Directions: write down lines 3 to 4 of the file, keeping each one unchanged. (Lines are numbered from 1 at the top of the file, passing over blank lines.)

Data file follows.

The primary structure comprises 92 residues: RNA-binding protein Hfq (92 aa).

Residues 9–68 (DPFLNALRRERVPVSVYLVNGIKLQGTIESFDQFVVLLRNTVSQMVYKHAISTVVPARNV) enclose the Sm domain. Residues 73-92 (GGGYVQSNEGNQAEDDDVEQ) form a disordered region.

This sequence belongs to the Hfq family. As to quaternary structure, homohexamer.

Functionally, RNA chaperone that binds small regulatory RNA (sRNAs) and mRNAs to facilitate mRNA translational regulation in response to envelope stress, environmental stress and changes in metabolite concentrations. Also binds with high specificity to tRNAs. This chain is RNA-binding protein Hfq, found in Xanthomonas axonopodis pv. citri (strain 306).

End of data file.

This sequence belongs to the Hfq family. As to quaternary structure, homohexamer.

Functionally, RNA chaperone that binds small regulatory RNA (sRNAs) and mRNAs to facilitate mRNA translational regulation in response to envelope stress, environmental stress and changes in metabolite concentrations. Also binds with high specificity to tRNAs. This chain is RNA-binding protein Hfq, found in Xanthomonas axonopodis pv. citri (strain 306).